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January 19, 2022



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Alaska Patriots Submit Petitions for SB21 Repeal (VIDEO)


An energetic crowd gathered at an the obscure office of the Alaska Division of Elections on Ship Creek Avenue today. The sunny Saturday did not keep the hardcore advocates, and activists away. They gathered to submit 898 petition booklets filled with the signatures of Alaskans who want to see the Parnell oil tax rollback overturned by the people via ballot initiative. The bill would give billions from Alaska’s coffers to oil companies with no strings attached.


Jack Roderick, Ray Metcalfe, and Vic Fischer

A total of 30,000 signatures were required from 40 separate districts across the state to get the repeal measure on the August 2014 primary ballot. The count is not official, but approximately 50,000 signatures were gathered, and the organizers of the repeal effort are optimistic that the measure will move forward.


Hal Gazaway, Republican gubernatorial candidate Bill Walker, Senator Bill Wielechowski.


Jack Roderick and David Gottstein.

There were hotdogs, hamburgers, and smiles everywhere as organizers, legislators old and new, and supporters shook hands, hugged and simply enjoyed each other’s presence after a 60-day effort requiring hundreds of volunteers across the state.


Rep. Andy Josephson and Ray Metcalfe

Some of Alaska’s most revered pioneers and patriots were present: Vic Fischer, Jane Angvik, Malcolm and Cindy Roberts, Jack Roderick, Bill Walker, Ray Metcalfe, Jim Sykes, Senator Bill Wielechowski, Rep. Andy Josephson, Rep. Chris Tuck, and former Rep. Harry Crawford.


A big thank you from Ray Metcalfe, Jack Roderick, Barbara Gazaway, Cindy Roberts, Malcolm Roberts, Jim Sykes and Vic Fischer.



Two backbones of Backbone – Malcolm Roberts, and Bill Walker



Former legislator and current signature gatherer extraordinaire, Harry Crawford.



Lead organizer of the campaign, Pat Lavin.


An impressive group of speakers and organizers.


Vic Fischer takes the mic.



Senator Bill Wielechowski


Jim Sykes.


Barbara Gazaway


Jack Roderick

After the organizers of the recall effort spoke in turn to loud applause, the crowd dispersed, and the core group got ready to submit the petitions. One after another they each took a box, and walked inside the building, led by Cindy Roberts carrying the Alaska flag.


Senator Wielechowski gets ready to deliver a box of petition booklets.





Vic Fischer was the first inside the office, and rang the bell at the desk. “We have some work for you,” he said, smiling. Down the hall, David Gottstein began singing the Alaska Flag Song and didn’t get past, “Eight stars of gold…” before everyone joined in, as box after box was set on the counter. It was truly an amazing moment, and since you couldn’t be there, we made sure to get the whole thing on video for you to enjoy. Here is some real Alaska history.

If all goes according to plan, the referendum will appear on the 2014 primary ballot next August. Ten percent of the registered voters in the state have already signed the petition, and signature gatherers reported long lines waiting to sign at recent events.


Workers at the Division of Elections count booklets of signatures.


Counting went on in teams of two.


Director of the Division of Elections Gail Fenumiai (right) counts signatures.



Ceezar Martinson, Jim Sykes, Ray Metcalfe, David Gottstein, David Dunsmore, Pat Lavin, Vic Fischer, Jack Roderick, Malcolm Roberts.

The oil companies have deep pockets, and will likely be using some of their new found Alaskan wealth to run an expensive, slick ad campaign against the repeal measure. The oil companies have money to gain – money that will be used in other locations around the world not as profitable as Alaska. The men and women who have come together to repeal this measure have nothing to gain but the good of the state. Nothing is going into their bank accounts. All they want, and all that every Alaskan should want, is to have schools, and parks, and public safety, and infrastructure projects fully funded. What we deserve are lawmakers who respect our Constitution that tells us our resources must be developed “for the maximum benefit of the people.” If this giveaway is allowed to stand, it is Alaskans who will suffer.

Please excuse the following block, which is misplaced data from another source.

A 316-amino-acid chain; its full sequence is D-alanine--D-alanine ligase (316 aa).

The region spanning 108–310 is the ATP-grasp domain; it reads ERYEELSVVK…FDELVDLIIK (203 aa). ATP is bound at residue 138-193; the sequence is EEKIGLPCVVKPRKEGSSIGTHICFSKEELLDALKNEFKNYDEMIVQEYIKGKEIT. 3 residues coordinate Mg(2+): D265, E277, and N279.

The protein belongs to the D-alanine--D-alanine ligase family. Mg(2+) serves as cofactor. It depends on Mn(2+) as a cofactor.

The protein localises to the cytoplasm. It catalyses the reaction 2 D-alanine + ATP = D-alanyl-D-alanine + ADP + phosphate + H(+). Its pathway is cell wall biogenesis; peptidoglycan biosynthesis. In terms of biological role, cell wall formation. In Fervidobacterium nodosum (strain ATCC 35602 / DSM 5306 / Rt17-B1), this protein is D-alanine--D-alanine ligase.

And if the recall succeeds, and we get our future back, Exxon, Conoco, and BP will be just fine.




18 Responses to “Alaska Patriots Submit Petitions for SB21 Repeal (VIDEO)”
  1. Zyxomma says:

    The hard work of collecting signatures to put this on the ballot is only the beginning. Now comes the harder part: GETTING OUT THE VOTE. Talk to your neighbors, families, friends, co-workers, and acquaintances. Explain how important this is. Register voters, and help them get to the polls, if necessary. Turnout for elections everywhere in this country is notoriously low; Alaskan turnout is even lower than the national average, which is dismal.

    As someone who carried petitions door-to-door as a teenager, working to get 18 year olds the right to vote, and as someone who turned 18 in 1972 and voted in my first election that year, I am disgusted by low voter interest (and don’t even get me started on people who have never even registered). EVERY election, primary and general, is important. The RWNJs understand and exploit this fact. Progressives must learn to do the same.

    Zach, thanks for the terrific video. I’d never heard the Alaska flag song before, and it was very moving to hear it sung by all these Alaska patriots.

  2. thatcrowwoman says:

    This is what democracy looks like.
    You show us the power of citizens truly united.
    Keep up the good work, Alaska Patriots, and many thanks.

  3. mike from iowa says:

    From afar I must say how impressed I am with peoples of the Northland. You done good and I now confer semi-official iowa statehood upon all of you-with the usual exceptions of rwnj,fauxknee christians,etc. Which brings up this question I’m sure I’ve asked before. Is Et Cetera related to Peter Cetera,the once and former bass player/singer with the 70s group Chicago?

    • Alaska Pi says:

      Et Cetera comes from one of those cultures where the surname lands first and is related to Et Alii, Et Sequentia, and Et Alibii so, no, not related to Mr Cetera. Dang.

      • mike from iowa says:

        Was hoping you’d come through,again. I have use for Etcetera,the other guy,not so much. Send rain if you can. Thanks.

        • thatcrowwoman says:

          We’re 9″ above average rainfall for the year here in the forest.
          Our mushrooms are growing mushrooms!
          Sending some showers your way, mikey,
          but I can’t guarantee delivery.

  4. beth. says:

    I had to (sickly) chuckle at the sidebar of AdChoices now showing…listed is one for BP. And, from/on that link, I came across this 3 June 2013 release, titled: “BP Plans $1B in New Investment, Adding Two Drilling Rigs and 200 Jobs in Alaska.” The release says, among other things:

    BP announced today it is planning to add $1 billion in new investment and two drilling rigs to its Alaska North Slope fields over the next five years due to changes in the state’s oil tax policy signed into law this month by Gov. Sean Parnell.